Public Health Alert – 7 Cases of Salmonella in Illinois Linked to Nationwide Outbreak
The Illinois Department of Public
(IDPH), along with local health departments in
Illinois, is collaborating with the Centers for
Disease Control and Prevention (CDC) and the U.S.
Department of Agriculture’s Food Safety and
Inspection Service (USDA-FSIS) to investigate a
multistate outbreak of Salmonella ser. Heidelberg
infections likely caused by eating ground turkey.
A total of 77 people infected with the outbreak
strain have been reported from 26 states between
March 1 and August 1, 2011. Of the seven cases in
Illinois with the same type of Salmonella as the
outbreak, at least one person has been hospitalized.
Reports of illness started on March 21, 2011 with the
last case becoming ill on July 29, 2011. Cases range
in age from 3 to 60 years and were reported in Cass,
Cook, DuPage Madison, Peoria, Will and Williamson
IDPH is reminding people to follow all food safety
recommendations to avoid potential illness. Ground
turkey must be cooked to a minimum internal
temperature of 165? Fahrenheit to kill Salmonella
bacteria. Use a food thermometer to check the
temperature as color is not always an indicator of
doneness, nor is following cooking instructions on
the food package. It’s also important to make sure
raw poultry and its juices do not come into contact
with produce, cooked foods or food that is ready to
eat. After handling raw poultry, make sure to
properly wash with soap and water hands, cutting
board, plates, knifes and anything used to prepare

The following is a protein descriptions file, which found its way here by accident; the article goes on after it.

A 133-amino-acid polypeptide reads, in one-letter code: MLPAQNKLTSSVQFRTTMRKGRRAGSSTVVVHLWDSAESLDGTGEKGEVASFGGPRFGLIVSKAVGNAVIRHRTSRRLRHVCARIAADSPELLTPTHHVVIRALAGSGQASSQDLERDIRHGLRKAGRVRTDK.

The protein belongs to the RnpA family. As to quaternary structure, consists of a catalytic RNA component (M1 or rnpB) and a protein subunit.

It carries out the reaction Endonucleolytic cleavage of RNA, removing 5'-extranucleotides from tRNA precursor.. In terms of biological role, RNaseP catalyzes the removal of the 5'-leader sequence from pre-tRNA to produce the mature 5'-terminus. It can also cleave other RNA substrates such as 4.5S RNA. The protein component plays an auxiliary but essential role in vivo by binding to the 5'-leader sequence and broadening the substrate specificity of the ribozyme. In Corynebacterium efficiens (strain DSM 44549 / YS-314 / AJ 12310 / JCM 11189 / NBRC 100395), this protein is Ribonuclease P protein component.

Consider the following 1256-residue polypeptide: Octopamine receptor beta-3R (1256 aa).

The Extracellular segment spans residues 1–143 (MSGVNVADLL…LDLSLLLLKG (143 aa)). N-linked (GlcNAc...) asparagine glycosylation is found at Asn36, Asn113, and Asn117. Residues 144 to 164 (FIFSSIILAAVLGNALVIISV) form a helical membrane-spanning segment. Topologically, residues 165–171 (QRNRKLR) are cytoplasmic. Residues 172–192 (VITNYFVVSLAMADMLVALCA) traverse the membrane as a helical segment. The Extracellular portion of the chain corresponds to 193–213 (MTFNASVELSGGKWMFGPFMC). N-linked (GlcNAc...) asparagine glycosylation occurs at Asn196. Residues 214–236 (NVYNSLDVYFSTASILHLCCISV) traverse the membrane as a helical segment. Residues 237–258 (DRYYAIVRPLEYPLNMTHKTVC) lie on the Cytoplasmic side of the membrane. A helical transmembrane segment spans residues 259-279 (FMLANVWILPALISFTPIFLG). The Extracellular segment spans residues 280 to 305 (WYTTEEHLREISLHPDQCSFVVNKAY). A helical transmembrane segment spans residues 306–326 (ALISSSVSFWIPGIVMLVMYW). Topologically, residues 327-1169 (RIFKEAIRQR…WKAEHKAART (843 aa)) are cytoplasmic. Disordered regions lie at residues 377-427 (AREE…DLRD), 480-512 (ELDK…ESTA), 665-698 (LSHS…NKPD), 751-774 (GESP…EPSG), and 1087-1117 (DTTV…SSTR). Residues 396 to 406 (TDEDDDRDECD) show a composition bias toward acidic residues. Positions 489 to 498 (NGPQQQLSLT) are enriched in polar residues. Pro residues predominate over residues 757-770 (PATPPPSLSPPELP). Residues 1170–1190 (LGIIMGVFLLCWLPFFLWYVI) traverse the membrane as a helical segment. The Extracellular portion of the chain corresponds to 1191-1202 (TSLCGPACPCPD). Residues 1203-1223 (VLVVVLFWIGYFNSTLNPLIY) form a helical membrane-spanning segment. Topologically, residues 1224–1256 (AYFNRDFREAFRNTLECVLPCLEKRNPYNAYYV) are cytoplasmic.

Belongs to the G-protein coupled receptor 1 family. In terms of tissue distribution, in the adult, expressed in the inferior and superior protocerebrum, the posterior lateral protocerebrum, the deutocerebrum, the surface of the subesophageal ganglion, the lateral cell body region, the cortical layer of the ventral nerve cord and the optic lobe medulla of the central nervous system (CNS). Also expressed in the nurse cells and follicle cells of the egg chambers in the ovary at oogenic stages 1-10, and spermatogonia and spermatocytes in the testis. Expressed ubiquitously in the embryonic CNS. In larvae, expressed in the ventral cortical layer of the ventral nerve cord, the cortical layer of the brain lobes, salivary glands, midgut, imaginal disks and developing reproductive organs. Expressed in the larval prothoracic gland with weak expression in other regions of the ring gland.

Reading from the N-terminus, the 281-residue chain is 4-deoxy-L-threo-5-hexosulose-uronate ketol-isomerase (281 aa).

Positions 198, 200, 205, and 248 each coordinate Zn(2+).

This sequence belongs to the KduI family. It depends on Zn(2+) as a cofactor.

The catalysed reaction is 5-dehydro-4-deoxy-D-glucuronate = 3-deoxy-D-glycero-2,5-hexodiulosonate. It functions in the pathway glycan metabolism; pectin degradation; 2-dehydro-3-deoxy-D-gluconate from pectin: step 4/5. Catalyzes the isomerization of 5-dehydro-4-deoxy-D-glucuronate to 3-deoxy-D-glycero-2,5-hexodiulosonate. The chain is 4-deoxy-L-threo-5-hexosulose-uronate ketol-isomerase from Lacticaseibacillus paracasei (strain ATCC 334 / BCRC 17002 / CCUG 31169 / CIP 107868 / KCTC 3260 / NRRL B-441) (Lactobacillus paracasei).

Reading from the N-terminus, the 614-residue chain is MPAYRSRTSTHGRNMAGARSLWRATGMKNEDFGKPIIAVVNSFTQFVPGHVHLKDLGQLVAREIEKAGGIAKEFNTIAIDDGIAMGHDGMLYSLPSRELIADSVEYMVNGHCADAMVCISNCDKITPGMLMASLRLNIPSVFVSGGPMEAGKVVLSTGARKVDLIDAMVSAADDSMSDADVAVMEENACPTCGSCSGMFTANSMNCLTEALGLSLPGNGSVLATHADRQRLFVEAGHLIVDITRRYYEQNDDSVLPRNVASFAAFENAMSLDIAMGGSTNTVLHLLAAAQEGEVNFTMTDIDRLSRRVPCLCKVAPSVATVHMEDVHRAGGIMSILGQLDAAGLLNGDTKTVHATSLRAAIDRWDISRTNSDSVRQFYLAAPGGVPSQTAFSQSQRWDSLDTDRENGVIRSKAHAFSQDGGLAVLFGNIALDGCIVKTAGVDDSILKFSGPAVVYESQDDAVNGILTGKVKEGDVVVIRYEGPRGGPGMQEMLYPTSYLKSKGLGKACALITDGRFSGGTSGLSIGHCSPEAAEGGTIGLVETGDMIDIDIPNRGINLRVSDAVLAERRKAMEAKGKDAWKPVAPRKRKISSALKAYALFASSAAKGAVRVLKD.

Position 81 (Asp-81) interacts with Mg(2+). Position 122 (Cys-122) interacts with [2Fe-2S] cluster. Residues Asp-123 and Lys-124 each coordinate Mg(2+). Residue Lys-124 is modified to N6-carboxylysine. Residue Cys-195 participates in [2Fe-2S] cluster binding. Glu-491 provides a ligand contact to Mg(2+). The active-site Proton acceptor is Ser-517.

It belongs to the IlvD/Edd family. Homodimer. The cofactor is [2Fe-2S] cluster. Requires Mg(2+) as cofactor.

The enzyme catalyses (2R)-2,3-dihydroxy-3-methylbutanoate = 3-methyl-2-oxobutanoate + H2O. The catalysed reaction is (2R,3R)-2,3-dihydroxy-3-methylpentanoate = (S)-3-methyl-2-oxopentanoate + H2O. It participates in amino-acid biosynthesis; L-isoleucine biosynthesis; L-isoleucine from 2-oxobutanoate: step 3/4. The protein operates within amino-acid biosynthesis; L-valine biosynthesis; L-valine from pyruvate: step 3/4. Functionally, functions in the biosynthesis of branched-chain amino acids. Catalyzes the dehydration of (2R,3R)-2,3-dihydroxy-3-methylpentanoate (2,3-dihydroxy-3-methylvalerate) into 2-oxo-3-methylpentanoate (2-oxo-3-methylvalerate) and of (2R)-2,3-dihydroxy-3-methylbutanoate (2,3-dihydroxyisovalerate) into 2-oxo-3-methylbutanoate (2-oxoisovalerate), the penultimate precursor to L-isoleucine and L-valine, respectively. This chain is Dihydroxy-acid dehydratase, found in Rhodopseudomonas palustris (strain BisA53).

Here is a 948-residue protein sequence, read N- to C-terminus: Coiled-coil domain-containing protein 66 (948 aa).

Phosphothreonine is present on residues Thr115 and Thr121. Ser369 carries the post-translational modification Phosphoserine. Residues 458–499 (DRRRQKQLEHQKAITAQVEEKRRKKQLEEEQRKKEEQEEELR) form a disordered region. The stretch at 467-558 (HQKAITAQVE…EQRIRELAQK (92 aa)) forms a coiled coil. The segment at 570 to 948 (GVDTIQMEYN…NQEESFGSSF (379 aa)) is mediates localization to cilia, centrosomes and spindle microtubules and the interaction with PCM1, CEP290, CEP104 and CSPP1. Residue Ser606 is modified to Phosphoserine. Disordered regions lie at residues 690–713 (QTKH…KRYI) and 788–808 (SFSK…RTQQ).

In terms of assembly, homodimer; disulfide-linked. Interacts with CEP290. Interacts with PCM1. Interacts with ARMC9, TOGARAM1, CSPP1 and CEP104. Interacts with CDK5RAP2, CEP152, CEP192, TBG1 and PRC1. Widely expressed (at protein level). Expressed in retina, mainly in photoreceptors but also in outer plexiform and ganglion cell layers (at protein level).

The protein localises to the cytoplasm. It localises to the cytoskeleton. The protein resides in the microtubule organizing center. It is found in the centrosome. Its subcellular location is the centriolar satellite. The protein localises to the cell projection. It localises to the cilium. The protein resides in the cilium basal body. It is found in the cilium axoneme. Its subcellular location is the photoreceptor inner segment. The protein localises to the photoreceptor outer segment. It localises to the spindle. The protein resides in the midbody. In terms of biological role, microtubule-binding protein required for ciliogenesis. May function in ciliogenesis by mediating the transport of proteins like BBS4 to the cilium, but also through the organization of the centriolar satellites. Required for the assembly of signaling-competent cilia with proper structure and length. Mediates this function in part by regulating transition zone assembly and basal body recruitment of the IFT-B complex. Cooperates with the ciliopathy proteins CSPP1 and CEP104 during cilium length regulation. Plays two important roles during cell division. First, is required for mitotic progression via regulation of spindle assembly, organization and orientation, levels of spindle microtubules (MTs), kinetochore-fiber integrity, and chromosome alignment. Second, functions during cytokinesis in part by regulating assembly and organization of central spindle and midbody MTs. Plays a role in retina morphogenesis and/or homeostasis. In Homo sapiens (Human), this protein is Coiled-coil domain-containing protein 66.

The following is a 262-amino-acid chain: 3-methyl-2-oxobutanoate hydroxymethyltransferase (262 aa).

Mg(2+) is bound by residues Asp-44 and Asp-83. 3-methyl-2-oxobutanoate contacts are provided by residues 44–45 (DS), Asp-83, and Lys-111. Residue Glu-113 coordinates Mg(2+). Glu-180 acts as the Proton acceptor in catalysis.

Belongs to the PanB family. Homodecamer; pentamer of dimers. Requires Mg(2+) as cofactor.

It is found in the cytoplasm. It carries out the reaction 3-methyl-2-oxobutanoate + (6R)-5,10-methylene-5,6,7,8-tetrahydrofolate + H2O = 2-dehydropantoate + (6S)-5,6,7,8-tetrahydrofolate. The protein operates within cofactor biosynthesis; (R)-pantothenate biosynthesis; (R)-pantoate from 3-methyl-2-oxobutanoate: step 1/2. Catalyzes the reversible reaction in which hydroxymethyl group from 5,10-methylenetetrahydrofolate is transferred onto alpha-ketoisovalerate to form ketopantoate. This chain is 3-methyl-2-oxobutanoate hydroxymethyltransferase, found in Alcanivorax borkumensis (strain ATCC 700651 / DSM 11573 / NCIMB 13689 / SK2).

the raw poultry.
Signs and Symptoms
Most people infected with Salmonella bacteria develop
diarrhea, fever and abdominal cramps 12 to 72 hours
after infection. The illness usually lasts 4 to 7
days, and most people recover without treatment.
However, for some people, diarrhea may be so severe
that the patient needs to be hospitalized.
Salmonella infection may spread and can cause death
unless the person is treated promptly with
antibiotics. Older adults, infants, and those with
impaired immune systems are more likely to have a
severe illness from Salmonella infection.
CDC is partnering with state health departments to
monitor the outbreak while FSIS focuses its
investigation on potential identification of a
contamination source(s). Any potential contamination
source(s) information will come from the USDA.
The toll-free USDA Meat and Poultry Hotline
1-888-MPHotline (1-888-674-6854) is available in
English and Spanish and can be reached from 9 a.m. to
3 p.m. (Central Time) Monday through Friday.
Recorded food safety messages are available 24 hours
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